Article

PHOX2B mutations and polyalanine expansions correlate with the severity of the respiratory phenotype and associated symptoms in both congenital and late onset Central Hypoventilation syndrome

University of Groningen, Groningen, Groningen, Netherlands
Journal of Medical Genetics (Impact Factor: 5.64). 06/2004; 41(5):373-80. DOI: 10.1136/jmg.2003.015412
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Available from: Francesca Puppo, Jun 21, 2015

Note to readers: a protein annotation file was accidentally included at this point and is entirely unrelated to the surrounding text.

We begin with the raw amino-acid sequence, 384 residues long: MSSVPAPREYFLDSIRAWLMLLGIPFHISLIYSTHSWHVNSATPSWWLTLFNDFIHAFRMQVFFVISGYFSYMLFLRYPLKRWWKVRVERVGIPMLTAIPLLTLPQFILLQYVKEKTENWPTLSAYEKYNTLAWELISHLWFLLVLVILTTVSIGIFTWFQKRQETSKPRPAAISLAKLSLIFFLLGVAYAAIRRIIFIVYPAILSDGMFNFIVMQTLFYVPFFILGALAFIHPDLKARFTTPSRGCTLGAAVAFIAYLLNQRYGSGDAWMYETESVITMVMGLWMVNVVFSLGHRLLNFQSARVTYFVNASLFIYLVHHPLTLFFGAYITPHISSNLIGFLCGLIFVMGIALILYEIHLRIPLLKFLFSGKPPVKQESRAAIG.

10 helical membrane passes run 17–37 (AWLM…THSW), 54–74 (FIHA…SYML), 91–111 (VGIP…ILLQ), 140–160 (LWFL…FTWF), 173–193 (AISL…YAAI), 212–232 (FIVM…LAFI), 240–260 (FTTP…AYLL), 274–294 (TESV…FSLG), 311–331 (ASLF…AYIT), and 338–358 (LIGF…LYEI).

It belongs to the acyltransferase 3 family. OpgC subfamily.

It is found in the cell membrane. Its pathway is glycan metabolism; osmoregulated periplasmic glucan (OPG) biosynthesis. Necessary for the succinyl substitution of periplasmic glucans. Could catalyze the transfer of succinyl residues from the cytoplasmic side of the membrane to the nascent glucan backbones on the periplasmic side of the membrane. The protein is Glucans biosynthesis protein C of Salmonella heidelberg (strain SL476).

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    ABSTRACT: Congenital Central Hypoventilation Syndrome (CCHS) is characterized by hypoventilation during sleep and impaired ventilatory responses to hypercapnia and hypoxemia. Most cases are sporadic and caused by de novo PHOX2B gene mutations, which are usually polyalanine repeat expansions. Physiological and neuroanatomical studies of genetically engineered mice and analyses of cellular responses to mutated Phox2b have shed light on the pathophysiological mechanisms of CCHS. Findings in Phox2b(27Ala/+) knock-in mice consisted of unstable breathing with apneas, absence of the ventilatory response to hypercapnia, death within a few hours after birth, and absence of the retrotrapezoid nucleus (RTN). Conditional mouse mutants in which Phox2b(27Ala) was targeted to the RTN also lacked the ventilatory response to hypercapnia at birth but survived to adulthood and developed a partial hypercapnia response. The therapeutic effects of desogestrel are being evaluated in clinical trials, and recent analyses of cellular responses to polyAla Phox2b aggregates have suggested new pharmacological approaches designed to counteract the toxic effects of mutated Phox2b.